Skipping the bits you don’t like

I’m on a really big re-reading binge at the moment. I’m in the middle of writing something, and I find I’m overly critical of new work I read. I find re-reading more soothing.

Over the weekend, I thought about what I did and didn’t read, what I skipped over and what I read word for word as if it was the first time I’d ever read it, even though I knew exactly what was about to happen. And the interesting thing about what I re-read?

It wasn’t ever the plot.

And that’s not saying something bad about plots. I think I have the kind of mind where I get the plot quickly, and I always remember it. I don’t need to re-read that part.

What I do want to re-read is the emotional connections, the interactions between the main characters. I want to visit with those characters again. They’ve become like old friends, and I can re-live the thrills and trials of their emotional journey as if they were over at my place with a cup of coffee, spilling the beans.

It’s probably why I can watch LOVE ACTUALLY as many times as it comes on TV, or SERENITY, too, for that matter. Because the one is full of interesting emotional connections, and the other is action-packed but with a lot of emotion in there, too, and the story sticks close to the main characters the whole way through, twining plot with emotion so closely, its impossible to separate it.

With all this in mind, I was listening to the radio to a really complex song today, and then straight after a really simple one was played, and they both appealed. The simple one because it was a little funny, and a lot emotional, and the complex one because although it was darker, and more dramatic, it was also interesting, with a number of different layers and two distinct points of view. The dance music with the inane lyrics and the synthesized beat that came after that? That I skipped. :)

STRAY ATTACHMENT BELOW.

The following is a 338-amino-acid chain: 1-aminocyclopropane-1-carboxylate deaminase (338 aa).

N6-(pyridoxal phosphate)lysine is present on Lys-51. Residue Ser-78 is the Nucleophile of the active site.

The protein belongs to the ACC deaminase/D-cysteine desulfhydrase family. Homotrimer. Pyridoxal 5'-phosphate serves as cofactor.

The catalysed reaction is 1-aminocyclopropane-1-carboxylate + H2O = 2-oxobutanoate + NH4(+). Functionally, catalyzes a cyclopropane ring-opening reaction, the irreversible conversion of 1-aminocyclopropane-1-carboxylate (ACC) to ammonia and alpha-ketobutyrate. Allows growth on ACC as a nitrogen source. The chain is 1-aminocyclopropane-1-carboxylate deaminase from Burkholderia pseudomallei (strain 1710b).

One of Elmore Leonard’s famous tips on writing is:

Try to leave out the part that readers tend to skip.

Even before I read that I was trying to do it. To erase myself from the story, so only the story is left. And I know the authors who succeed at doing it are the ones whose books I sink into as a reader, without noticing any of the craft aspects of the book. It is annoying not to be able to read a book without noticing POV, plot devices or author intrusion, and a rare and wonderful thing to find a book where the story is so compelling, there are no bits I want to skip.

So what are the bits you like to skip in books / movies / music, and which keep you glued to the page?

About Michelle Diener

Michelle Diener writes historical fiction for Gallery Books. Her debut novel, IN A TREACHEROUS COURT, released in August, 2011, is set in the court of Henry VIII. It features the real historical figures of illuminator and painter, Susanna Horenbout, and Henry's Keeper of the Palace of Westminster and Yeoman of the King's Robes, John Parker. A second book, also featuring Susanna and Parker, THE KEEPER OF THE KING'S SECRETS, was published on April 3rd, 2012. THE EMPEROR'S CONSPIRACY, a historical novel set in London during the Napoleonic Wars, is set for a November 27th, 2012 release.
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12 Responses to Skipping the bits you don’t like

  1. Amy Atwell says:

    Michelle, this was a great post and so timely. I was rereading some draft material yesterday and hoping that I’d drawn my characters in such a way that readers would connect with them. It can be a fine line between enough and too much introspection or snarky dialogue or narrative description.